What’s the point of a podcast?
The answer to this intentionally vague question depends on who is answering. A hobbyist podcaster might be making their show just to get their voice out there (for better or worse), or to have some fun with their friends and maybe make some coffee money on the side. Podcast networks and the podcast divisions of media companies see them as a way to generate revenue through advertising sales, and brands are increasingly using podcasts to improve consumer awareness and positive perceptions towards them and their products.
But these are all reasons for making a podcast.
Why listen to one?
Luckily, we have plenty of insight into this – The Canadian Podcast Listener study finds the top reasons for listening to podcasts as ‘being entertained,’ ‘hearing interesting stories,’ and ‘just learning something new.’ The results of similar studies conducted in other markets align with those findings.
Do you know what I have never seen stated as a reason? “To improve my awareness and positive perceptions towards a brand.”
That’s not to say that there aren’t branded podcasts that listeners engage with because they already love the brand (Inside Trader Joe’s and Bring Back Bronco being great examples) but in most cases branded podcasts aren’t a ‘build it and they will come’ situation.
Listeners don’t care about your corporate objectives for creating a podcast – you need to give them what they want out of a podcast if you want them to listen, and that means making it first and foremost about their needs, not yours.
Successful branded podcasts follow the same rule as all other meaningful marketing endeavors – they’re created with the customer in mind. Or rather, with the value addition to the customer in mind.
At Signal Hill Insights we have conducted dozens of Brand Lift studies for branded podcasts, as well as studies among a base recruited from existing listeners of a given show. A few trends have emerged over the years:
Firstly and unsurprisingly: there is a positive correlation between high appeal scores for a podcast, and a listener saying they would be likely to listen again. Make a good podcast, get repeat listening – makes sense.
Less intuitively though, higher brand recall (the percentage of listeners who correctly identified the brand responsible for the podcast) has a moderate negative correlation with both likelihood to listen again, and with favorability lift for the presenting brand.
What does this mean for your branded podcast?
1. Content with long-term engagement in mind is more likely to pay off
A heavy ‘brand touch’ on the podcast can be detrimental to your chances of repeat listening. Mentioning your brand by name over and over will make sure that listeners know who brought them the podcast, but may also give it the sheen of an infomercial (as cautioned by Pacific Content’s Steve Pratt) and they probably won’t be listening to a second episode.
A branded podcast is both a chance and commitment to build a longer lasting brand connection. Our past work with listener studies shows that you want the long-term engaged listener – they have a higher brand affinity for the brand than a matching group of control listeners.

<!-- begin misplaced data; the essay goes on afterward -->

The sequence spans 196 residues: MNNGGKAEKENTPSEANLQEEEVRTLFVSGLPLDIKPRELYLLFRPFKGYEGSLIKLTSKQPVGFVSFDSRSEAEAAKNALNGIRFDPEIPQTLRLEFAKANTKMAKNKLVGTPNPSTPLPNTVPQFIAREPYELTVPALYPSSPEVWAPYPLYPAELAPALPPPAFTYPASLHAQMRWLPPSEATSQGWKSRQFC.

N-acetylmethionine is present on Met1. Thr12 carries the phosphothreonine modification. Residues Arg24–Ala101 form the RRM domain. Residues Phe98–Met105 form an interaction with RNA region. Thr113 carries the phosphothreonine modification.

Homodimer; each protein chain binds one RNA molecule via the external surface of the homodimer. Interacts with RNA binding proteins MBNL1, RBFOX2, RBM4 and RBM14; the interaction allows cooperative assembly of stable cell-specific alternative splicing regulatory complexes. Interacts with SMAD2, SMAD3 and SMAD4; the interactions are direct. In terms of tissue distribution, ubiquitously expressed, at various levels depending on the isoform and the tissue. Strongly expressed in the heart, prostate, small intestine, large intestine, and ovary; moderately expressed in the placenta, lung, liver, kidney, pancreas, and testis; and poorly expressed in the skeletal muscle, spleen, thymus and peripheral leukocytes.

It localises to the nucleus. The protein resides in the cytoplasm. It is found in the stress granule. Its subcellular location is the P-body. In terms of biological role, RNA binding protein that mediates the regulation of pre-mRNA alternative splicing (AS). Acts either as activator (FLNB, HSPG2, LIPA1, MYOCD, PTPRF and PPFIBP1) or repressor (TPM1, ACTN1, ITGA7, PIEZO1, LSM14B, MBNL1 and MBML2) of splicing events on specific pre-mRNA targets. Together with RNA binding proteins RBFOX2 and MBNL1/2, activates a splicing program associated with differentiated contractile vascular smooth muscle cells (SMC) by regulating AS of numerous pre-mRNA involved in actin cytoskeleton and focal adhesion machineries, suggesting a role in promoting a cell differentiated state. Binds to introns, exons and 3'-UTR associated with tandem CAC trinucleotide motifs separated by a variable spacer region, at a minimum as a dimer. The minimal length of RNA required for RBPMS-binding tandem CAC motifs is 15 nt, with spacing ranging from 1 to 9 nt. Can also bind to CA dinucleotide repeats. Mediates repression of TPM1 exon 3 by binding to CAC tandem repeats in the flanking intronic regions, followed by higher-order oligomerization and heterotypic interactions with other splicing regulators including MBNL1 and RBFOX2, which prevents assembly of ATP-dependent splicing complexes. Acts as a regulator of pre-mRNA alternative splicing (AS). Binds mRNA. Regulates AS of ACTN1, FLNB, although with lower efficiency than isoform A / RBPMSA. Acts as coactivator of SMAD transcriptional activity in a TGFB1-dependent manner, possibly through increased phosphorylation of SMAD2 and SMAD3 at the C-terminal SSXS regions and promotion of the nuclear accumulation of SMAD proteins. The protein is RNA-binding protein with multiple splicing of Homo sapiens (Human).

If they keep coming back, you get a chance to build a positive association with the podcast, which will gradually rub off on the brand.
2. More recall doesn’t mean more Favorability
The really interesting part to me is the negative correlation between recall and favorability lift. This suggests that even though a listener may not be able to name the company that brought them the podcast unaided, when they are asked about their favorability towards various brands later in the survey, the presenting brand still saw the benefits of positive association with the podcast. This subconscious shifting of opinions is what will lead to real-world impact when those listeners are in the market for your product or service.
An example comes to mind where we were testing an internally-produced podcast by a well-known brand. Production quality was high, the guests were eloquent, and the stories were genuinely interesting, but they all revolved around the brand’s bona fides on being a good corporate citizen. Listeners had no trouble naming the brand who made the podcast, but they also felt like they were being sold to. Naturally, this reduced the likelihood to listen again and favorability lift; they were some of the lowest we’d seen.
Put yourself in the listeners’ shoes
Branded podcasts are a powerful tool because unlike traditional ads that are an interruption to the content, your brand is part of the content they are choosing to engage with, but that engagement starts with them choosing to listen. Give your listeners some credit – if you wouldn’t sit down to listen to a 30-minute advertisement, there’s no reason to think they will either.
If you’d like to know more about what makes a successful branded podcast, you should visit the Pacific Content site here. Their weekly blogs going back over the past several years cover all aspects—including the marketing—of branded podcasts or, as they more elegantly call them, “original podcasts by brands.”
And if you’d like to know more about our brand lift studies, check out Brand Lift Studies page at https://signalhillinsights.com/research/brand-lift-study/.